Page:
Epic Pictures and Dread Central Presents a paranoia, paranormal, psychological bloodbath of a production in “Dry Blood” and lands onto a hi-definiton, region free Blu-ray home video in a widescreen, 16:9 aspect ratio, distributed by MVDVisual. The 83 minute presentation has a consistent, natural adequacy that delivers strong enough textures to get a tactile sense of the wood paneling of the rural mountain cabin and also the various materials in clothing and skin surface for easy to flag definition. Hues are potent when necessary, especially when the blood runs in a viscous red-black consistency. Darker, black portions have a tendency to be lossy and flickery at times, but nothing to focus on that’ll interrupt viewing service. The English language 5.1 Dolby Digital surround sound has little to offer without inlaying a full size candy bar of action; instead, “Dry Blood” has bite-size appeal that would render okay without audio channel overkill. With that being said, dialogue doesn’t falter and there maintains an ample range and depth of sounds. Surprisingly, the build up of notating the soundtrack composed by System Syn left a disappointed aftertaste as the expectations of an industrial electronic, upbeat score was met only with a casual fling of the group’s spirit. Still, the soundtrack is a brooding horror melody which isn’t unpleasant…just not what was to be expected. Bonus material includes an audio commentary with Clint Carney and Kelton Jones, the making of “Dry Blood,” and teaser and theatrical trailer. Don’t be fooled by “Dry Blood’s” initial crawl approach as when the tide turns, addiction roles into hallucinogenic despondency and mayhem, and the blood splatters on a dime bag detox, “Dry Blood” will factor into being one of the better sleeper horror films of the year.

Dry Blood on Blu-ray! Purchase It By Clicking Here!

Sion Sono’s Brings the Evil Back to the Japanese School Girls! “Tag” review!


Life is seemingly pleasant and happy-go-lucky when two fully loaded coach buses of high school girls travel down a forestry passageway toward a lakeside hotel until sudden violence and gore turns Mitsuko’s classmates into minced meat. Overcome with shock and fear, Mitsuko escapes the terror only to find herself in another horrifying scenario. The vicious cycle continues as Mitsuko is thrusted into one chaotic, blood-splattering world after another, quickly losing her identity with each threshold crossing, and with no clue of what’s going on and how she got into this limbo of hell, Mitsuko must stay alive and unearth the truth behind the surreality of her being.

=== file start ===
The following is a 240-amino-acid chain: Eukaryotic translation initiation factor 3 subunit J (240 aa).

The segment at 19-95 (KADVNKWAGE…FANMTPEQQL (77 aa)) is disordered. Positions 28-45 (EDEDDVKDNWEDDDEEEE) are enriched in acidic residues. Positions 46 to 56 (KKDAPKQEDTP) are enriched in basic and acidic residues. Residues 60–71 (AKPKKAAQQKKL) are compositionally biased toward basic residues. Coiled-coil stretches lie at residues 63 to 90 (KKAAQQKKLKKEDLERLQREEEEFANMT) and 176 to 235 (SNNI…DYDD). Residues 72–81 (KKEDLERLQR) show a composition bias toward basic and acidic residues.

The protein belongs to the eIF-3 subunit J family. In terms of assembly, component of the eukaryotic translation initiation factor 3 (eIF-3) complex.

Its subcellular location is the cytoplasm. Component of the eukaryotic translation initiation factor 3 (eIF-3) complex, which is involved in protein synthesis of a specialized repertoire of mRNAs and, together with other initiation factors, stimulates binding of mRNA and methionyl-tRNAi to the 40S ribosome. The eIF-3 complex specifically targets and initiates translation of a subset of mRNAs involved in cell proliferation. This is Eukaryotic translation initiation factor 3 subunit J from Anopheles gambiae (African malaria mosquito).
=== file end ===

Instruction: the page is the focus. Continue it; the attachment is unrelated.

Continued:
Nothing is more terrifying than being in a heart-pounding situation and not having one single clue why bodies are being sliced in half like corks popping violent out of champagne bottles, why childhood mentors break their professional oath and slaughter students with a ferocity of a mini-gun, or why being chased by a tuxedo-decked out groom with a gnarly pig head is in tow ready to drop kick anything, or anybody, standing in the way. Writer-director Sion Sono manifests that very chaos entrenched world in the 2015 action-horror “Tag” and, once again, the “Suicide Girls” director puts Japanese school girls back into the harrowed ways of gore and death over salted with an existential surrealism based off a novel by Yûsuke Yamada entitled Riaru Onigokko aka Real Game of Tag. Yamada’s story is followed more closely to that of Issei Shibata’s 2008 “The Chasing World” that involves a Government influence and parallel universes, “Tag” serves more as an abstract remake that Sono masters a soft touch of irrational poetry bathed in gore and strung with chaos rectified with a tremendously talented cast of young actresses.